The House passed  two amendments to the defense authorization bill yesterday related to the war on Yemen. The first prohibited the administration from using funds to support the Saudi coalition:
But the most consequential amendments on Thursday continued Congress’s monthslong effort to intervene in the Yemen conflict and punish Saudi Arabia for the murder of the dissident Washington Post columnist Jamal Khashoggi.
Lawmakers voted 236 to 193 to prohibit the administration from using funds to support the Saudi-led military operations — either with munitions or with intelligence — against the Houthis in Yemen, a conflict that has killed thousands of civilians and resulted in a widespread famine in what the United Nations calls the world’s worst humanitarian crisis.
The other amendment blocked the arms sales related to the bogus “emergency” declared by the Trump administration:
In an answer to the administration’s decision in May to declare an emergency over Iran in order to sell arms to Saudi Arabia and the United Arab Emirates against Congress’s wishes, the House on Thursday voted 246 to 180 on a measure by Representative Ted Lieu, Democrat of California, to block those sales. The emergency declaration infuriated lawmakers from both parties in both the House and the Senate.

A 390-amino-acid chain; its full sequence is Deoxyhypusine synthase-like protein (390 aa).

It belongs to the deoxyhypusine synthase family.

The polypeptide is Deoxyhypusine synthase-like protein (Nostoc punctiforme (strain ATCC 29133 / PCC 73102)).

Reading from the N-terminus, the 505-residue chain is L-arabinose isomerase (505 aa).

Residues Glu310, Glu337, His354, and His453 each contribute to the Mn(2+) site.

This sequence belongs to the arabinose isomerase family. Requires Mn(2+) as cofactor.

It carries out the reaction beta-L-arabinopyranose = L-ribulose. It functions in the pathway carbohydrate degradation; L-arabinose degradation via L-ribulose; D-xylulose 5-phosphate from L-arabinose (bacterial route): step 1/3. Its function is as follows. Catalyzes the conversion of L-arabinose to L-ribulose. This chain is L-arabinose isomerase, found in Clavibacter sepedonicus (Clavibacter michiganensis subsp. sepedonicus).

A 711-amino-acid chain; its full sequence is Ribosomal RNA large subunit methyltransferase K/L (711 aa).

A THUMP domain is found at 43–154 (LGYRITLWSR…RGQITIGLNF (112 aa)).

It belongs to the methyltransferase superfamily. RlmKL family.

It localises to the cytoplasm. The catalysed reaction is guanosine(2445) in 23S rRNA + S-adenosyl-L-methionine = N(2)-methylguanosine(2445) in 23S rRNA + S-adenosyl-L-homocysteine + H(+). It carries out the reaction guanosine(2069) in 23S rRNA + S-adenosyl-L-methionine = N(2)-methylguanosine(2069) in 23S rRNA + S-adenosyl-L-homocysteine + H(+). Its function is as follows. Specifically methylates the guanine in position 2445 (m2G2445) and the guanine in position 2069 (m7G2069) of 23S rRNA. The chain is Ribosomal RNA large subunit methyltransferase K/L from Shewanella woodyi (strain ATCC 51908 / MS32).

The passage of the amendment on arms sales shows that majorities in both houses are clearly opposed to Trump’s abuse of power in declaring the phony “emergency” to provide Saudi Arabia and the UAE with more weapons. The Senate had previously passed resolutions of disapproval to oppose these arms sales and the president’s attempt to circumvent Congress. The passage of the amendment barring the use of funds to support the Saudi coalition shows that the House majority is not giving up on the effort to end U.S. involvement in the war on Yemen.
Opposition to the war hasn’t waned, and thanks to Rep. Ro Khanna the House keeps rebuking Trump over his shameful ongoing support for the Saudi coalition. The House has proven it is willing to use the power of the purse to halt U.S. involvement in an unauthorized foreign war, and that is an important reassertion of a Congressional power that usually lies dormant when it comes to our government’s illegal wars. There is a chance that these amendments will survive in the final bill after the House and Senate reconcile their different versions, and if that happens Trump would have to veto the entire defense authorization bill to continue enabling the Saudi coalition’s atrocious war.